Ann Hematol. 2022 Nov 28. doi: 10.1007/s00277-022-05059-4. Online ahead of print.


The nutritional risk index (NRI), which is based on weight and albumin levels, is closely associated with the prognosis of many cancers. However, its prognostic value has not been investigated in patients with newly diagnosed multiple myeloma (NDMM). We aimed to assess the association between the NRI and survival outcomes in patients with NDMM. We retrospectively collected and analyzed clinical and laboratory data from patients with NDMM between 2005 and 2019 at our center. Patients were stratified into the high NRI (> 89) and low NRI (≤ 89) groups for prognostic analysis. The NRI and other variables were also explored to evaluate their prognostic value for overall survival (OS). A total of 638 patients diagnosed with NDMM were retrospectively included. Patients in the high NRI group had a significantly better median OS than those in the low NRI group (64 months vs 43 months, p < 0.001). In the multivariate analysis, a high NRI was shown to be an independent prognostic factor for OS (hazard ratio, 0.758; 95% confidence interval, 0.587-0.977; p = 0.033). Age, performance status, transplant status, and lactate dehydrogenase level were also independent prognostic factors for OS. In conclusion, our study demonstrates that the NRI is a simple and useful predictor of survival outcomes in patients with NDMM.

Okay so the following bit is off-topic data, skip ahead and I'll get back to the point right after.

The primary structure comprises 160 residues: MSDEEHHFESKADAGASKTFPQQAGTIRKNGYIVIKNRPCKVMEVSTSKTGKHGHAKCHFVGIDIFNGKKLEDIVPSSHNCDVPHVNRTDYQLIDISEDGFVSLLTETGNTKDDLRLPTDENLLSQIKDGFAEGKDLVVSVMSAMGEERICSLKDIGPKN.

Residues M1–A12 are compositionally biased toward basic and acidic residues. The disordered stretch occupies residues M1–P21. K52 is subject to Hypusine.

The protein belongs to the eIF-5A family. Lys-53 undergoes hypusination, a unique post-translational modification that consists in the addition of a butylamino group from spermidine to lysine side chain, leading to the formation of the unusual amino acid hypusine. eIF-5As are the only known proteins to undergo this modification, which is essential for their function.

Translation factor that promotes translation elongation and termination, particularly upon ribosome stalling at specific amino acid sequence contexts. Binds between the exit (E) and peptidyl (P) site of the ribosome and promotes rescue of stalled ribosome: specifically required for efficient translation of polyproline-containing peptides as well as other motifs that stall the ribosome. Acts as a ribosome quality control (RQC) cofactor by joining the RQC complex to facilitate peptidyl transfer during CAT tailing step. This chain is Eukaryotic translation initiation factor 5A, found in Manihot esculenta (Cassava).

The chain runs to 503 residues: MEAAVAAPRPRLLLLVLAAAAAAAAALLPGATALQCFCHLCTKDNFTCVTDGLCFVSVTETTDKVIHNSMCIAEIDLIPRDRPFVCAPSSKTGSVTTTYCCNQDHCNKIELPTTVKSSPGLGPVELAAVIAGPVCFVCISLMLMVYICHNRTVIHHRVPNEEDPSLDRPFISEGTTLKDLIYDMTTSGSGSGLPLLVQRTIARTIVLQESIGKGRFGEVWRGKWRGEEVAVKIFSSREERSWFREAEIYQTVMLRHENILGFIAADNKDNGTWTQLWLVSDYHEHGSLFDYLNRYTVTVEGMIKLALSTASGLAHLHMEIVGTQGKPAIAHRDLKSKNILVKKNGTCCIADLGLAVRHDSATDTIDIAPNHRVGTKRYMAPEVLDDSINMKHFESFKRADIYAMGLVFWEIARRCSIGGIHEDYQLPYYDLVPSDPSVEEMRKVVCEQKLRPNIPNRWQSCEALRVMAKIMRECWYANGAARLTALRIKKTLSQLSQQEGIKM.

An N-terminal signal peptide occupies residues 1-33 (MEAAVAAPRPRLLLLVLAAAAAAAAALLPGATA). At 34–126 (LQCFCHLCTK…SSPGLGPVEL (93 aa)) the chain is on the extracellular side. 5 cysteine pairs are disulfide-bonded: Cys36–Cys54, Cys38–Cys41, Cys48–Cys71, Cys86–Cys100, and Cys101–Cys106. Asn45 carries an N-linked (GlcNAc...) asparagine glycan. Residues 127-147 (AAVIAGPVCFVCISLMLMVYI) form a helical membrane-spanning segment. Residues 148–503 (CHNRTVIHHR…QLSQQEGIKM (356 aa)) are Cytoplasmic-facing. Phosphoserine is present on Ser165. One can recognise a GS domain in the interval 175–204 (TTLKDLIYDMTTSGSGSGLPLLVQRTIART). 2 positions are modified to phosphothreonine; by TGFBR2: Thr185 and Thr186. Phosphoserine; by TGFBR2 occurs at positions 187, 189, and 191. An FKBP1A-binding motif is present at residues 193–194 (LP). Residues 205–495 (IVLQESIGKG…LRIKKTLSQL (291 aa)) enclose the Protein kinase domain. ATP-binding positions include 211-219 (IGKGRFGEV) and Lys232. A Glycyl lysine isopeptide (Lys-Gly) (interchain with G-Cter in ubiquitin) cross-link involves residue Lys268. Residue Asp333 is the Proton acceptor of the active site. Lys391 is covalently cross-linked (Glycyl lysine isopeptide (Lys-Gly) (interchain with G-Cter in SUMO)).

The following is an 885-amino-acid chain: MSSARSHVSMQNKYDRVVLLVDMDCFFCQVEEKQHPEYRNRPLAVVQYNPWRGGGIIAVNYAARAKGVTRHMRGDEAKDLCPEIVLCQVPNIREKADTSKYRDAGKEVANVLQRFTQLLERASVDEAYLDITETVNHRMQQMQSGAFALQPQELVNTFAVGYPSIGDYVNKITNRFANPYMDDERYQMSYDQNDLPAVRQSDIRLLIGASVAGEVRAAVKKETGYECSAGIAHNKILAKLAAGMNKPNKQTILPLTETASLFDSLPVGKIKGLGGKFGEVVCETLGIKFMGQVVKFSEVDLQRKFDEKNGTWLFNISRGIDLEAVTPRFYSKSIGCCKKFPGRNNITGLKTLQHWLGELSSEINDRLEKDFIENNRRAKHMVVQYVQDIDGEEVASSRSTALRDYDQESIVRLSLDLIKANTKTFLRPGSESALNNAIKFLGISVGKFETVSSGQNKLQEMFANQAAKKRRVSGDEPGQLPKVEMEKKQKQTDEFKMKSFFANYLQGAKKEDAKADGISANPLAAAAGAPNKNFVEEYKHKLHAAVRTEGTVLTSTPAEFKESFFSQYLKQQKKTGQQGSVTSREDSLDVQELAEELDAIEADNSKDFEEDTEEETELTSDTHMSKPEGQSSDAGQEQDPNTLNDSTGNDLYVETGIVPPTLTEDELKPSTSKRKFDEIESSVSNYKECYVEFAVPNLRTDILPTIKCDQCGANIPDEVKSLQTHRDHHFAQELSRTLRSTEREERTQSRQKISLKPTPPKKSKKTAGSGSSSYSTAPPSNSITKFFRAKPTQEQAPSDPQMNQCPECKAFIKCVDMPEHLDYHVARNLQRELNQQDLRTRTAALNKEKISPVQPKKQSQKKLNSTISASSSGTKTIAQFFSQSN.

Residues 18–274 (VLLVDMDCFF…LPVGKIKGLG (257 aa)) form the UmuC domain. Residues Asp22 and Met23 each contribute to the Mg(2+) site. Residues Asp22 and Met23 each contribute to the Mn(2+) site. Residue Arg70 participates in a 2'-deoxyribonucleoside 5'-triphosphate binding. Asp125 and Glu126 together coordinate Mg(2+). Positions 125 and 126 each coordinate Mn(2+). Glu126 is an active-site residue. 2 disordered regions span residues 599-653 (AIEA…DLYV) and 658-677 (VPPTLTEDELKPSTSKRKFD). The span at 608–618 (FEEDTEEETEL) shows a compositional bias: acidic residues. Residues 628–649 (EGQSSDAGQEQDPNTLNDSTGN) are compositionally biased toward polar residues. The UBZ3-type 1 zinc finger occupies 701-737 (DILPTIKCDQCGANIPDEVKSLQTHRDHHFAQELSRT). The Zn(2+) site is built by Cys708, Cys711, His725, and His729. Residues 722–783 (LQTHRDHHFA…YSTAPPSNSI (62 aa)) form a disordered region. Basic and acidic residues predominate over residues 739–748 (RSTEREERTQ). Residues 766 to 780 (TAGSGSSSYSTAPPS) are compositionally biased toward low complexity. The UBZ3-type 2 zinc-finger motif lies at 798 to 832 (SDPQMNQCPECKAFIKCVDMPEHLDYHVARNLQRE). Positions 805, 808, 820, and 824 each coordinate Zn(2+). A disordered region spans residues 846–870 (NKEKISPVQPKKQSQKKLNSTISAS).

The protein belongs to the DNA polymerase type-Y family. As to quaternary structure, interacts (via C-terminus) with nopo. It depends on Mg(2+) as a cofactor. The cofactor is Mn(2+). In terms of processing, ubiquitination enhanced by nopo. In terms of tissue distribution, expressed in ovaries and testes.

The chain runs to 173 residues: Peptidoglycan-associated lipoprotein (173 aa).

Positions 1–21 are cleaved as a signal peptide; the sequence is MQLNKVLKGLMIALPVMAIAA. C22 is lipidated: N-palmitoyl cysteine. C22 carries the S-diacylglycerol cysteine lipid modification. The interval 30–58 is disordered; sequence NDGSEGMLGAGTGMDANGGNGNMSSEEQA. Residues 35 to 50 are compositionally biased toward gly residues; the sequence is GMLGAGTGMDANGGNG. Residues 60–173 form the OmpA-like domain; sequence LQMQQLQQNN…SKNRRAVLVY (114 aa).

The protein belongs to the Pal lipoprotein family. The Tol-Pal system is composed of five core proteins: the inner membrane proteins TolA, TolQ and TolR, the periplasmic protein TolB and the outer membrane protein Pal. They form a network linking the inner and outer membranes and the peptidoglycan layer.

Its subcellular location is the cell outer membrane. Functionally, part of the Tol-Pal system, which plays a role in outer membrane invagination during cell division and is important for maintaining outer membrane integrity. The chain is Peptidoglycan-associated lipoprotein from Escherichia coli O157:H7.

PMID:36441260 DOI:10.1007/s00277-022-05059-4